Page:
- Firewall Review
- Static Firewall
- Stateful Firewall
- The Internet Connection Firewall
- Enabling & Disabling the ICF
- Services Options
- Adding a Service
- Programs Options
- Security Logging Options
- Setting up Security Logging
- ICMP Options
- Adjusting the ICMP Options
- Understanding the ICMP options
- Issues to clarify before enabling Internet Connection Sharing
- Enabling / Adjusting / Disabling Internet Connection Sharing
- Summary of the ICF
Overview of ICMP
The Internet Control Message Protocol is one of the most common protocols used on the Internet. It is used for troubleshooting Internet connections, maintaining control, and gaining information about other computers. Defined in RFC 792, ICMP is the protocol used when computers and routers need to inform and control other routers and hosts on the Internet. Although a user or program usually generates the ICMP message, the response side is automated.
For example, the most popular usage of the ICMP protocol can be found in the program called PING. The Packet Internet Groper (PING) program is a very popular utility that is most commonly used to determine whether or not an IP address is in use or is available on the Internet and in local networks. Although many ISPs are restricting the use of the ICMP, and therefore PING, this program is still used by network technicians, hobbyists, Internet based programs, and others who need to determine the status of others on the Internet. However, this group also includes hackers and other on-line criminals.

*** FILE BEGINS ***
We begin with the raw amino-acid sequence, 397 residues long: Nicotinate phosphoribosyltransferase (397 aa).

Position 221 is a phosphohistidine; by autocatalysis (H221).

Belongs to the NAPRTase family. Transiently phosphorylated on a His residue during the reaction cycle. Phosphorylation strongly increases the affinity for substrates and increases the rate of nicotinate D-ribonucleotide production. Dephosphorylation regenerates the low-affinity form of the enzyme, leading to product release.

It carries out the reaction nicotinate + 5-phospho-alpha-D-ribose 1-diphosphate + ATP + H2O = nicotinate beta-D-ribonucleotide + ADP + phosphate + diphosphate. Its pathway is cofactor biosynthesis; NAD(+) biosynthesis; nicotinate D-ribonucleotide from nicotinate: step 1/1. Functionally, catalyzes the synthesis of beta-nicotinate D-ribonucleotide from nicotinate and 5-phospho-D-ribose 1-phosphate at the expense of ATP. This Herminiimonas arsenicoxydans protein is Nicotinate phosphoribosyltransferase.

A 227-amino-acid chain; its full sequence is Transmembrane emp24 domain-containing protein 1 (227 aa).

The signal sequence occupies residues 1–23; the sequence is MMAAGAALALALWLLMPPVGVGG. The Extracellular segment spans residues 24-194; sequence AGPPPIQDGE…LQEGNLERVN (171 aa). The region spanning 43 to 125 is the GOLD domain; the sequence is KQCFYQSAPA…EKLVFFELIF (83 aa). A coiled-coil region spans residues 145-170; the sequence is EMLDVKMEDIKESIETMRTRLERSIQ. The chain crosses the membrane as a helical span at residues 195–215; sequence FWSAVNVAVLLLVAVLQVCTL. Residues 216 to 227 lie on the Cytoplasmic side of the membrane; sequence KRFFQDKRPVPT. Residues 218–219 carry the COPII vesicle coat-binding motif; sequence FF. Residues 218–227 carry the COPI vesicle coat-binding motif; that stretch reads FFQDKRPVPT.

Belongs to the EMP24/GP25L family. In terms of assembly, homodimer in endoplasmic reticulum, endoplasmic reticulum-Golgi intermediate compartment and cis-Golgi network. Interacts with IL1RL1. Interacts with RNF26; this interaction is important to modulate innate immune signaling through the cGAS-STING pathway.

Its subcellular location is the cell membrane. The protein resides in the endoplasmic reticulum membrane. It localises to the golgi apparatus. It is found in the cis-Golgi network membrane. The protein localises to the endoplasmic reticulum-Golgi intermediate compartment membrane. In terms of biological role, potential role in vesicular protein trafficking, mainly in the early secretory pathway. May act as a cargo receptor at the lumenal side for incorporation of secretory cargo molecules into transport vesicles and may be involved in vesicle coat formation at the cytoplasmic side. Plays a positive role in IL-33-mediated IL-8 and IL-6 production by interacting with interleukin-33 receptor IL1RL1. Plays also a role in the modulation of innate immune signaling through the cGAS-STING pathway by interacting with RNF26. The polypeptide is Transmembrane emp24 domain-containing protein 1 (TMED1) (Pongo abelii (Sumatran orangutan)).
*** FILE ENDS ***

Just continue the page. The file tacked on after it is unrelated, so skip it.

Hackers often use the ICMP protocol to determine whether or not targets are online and are even finding ways to abuse the protocol to crash computer systems. To prevent this from happening to home users, Microsoft has included an ICMP filter as part of the ICF. While a user can enable selected options of the ICMP filter, once the ICF is enabled all connection attempts using the ICMP will be dropped. If Security Logging is in use, the packets will be logged and flagged as dropped.